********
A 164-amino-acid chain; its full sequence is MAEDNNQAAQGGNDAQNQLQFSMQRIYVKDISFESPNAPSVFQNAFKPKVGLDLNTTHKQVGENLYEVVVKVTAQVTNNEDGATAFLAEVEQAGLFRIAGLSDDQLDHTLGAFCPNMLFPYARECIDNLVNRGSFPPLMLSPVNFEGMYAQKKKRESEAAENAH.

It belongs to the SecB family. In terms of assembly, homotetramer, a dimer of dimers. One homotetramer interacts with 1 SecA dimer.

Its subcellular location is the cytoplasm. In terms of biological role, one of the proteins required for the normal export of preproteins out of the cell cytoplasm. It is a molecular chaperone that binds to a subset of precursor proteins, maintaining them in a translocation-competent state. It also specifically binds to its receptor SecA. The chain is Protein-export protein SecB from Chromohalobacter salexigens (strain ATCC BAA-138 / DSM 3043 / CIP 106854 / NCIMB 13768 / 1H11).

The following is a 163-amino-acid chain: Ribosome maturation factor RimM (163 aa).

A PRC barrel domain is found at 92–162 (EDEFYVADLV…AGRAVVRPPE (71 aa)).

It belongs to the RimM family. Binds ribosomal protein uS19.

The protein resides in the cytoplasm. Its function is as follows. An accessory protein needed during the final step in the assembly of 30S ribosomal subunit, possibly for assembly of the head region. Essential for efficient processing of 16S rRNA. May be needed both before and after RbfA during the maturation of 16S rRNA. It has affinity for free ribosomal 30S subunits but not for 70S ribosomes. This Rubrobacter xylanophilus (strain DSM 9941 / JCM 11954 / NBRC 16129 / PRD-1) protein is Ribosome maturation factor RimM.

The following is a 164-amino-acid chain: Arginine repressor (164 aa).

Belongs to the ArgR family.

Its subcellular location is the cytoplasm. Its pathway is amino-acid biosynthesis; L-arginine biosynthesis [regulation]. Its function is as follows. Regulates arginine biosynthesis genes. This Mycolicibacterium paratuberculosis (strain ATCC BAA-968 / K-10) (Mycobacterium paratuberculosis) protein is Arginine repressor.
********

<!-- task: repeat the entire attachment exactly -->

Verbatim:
A 164-amino-acid chain; its full sequence is MAEDNNQAAQGGNDAQNQLQFSMQRIYVKDISFESPNAPSVFQNAFKPKVGLDLNTTHKQVGENLYEVVVKVTAQVTNNEDGATAFLAEVEQAGLFRIAGLSDDQLDHTLGAFCPNMLFPYARECIDNLVNRGSFPPLMLSPVNFEGMYAQKKKRESEAAENAH.

It belongs to the SecB family. In terms of assembly, homotetramer, a dimer of dimers. One homotetramer interacts with 1 SecA dimer.

Its subcellular location is the cytoplasm. In terms of biological role, one of the proteins required for the normal export of preproteins out of the cell cytoplasm. It is a molecular chaperone that binds to a subset of precursor proteins, maintaining them in a translocation-competent state. It also specifically binds to its receptor SecA. The chain is Protein-export protein SecB from Chromohalobacter salexigens (strain ATCC BAA-138 / DSM 3043 / CIP 106854 / NCIMB 13768 / 1H11).

The following is a 163-amino-acid chain: Ribosome maturation factor RimM (163 aa).

A PRC barrel domain is found at 92–162 (EDEFYVADLV…AGRAVVRPPE (71 aa)).

It belongs to the RimM family. Binds ribosomal protein uS19.

The protein resides in the cytoplasm. Its function is as follows. An accessory protein needed during the final step in the assembly of 30S ribosomal subunit, possibly for assembly of the head region. Essential for efficient processing of 16S rRNA. May be needed both before and after RbfA during the maturation of 16S rRNA. It has affinity for free ribosomal 30S subunits but not for 70S ribosomes. This Rubrobacter xylanophilus (strain DSM 9941 / JCM 11954 / NBRC 16129 / PRD-1) protein is Ribosome maturation factor RimM.

The following is a 164-amino-acid chain: Arginine repressor (164 aa).

Belongs to the ArgR family.

Its subcellular location is the cytoplasm. Its pathway is amino-acid biosynthesis; L-arginine biosynthesis [regulation]. Its function is as follows. Regulates arginine biosynthesis genes. This Mycolicibacterium paratuberculosis (strain ATCC BAA-968 / K-10) (Mycobacterium paratuberculosis) protein is Arginine repressor.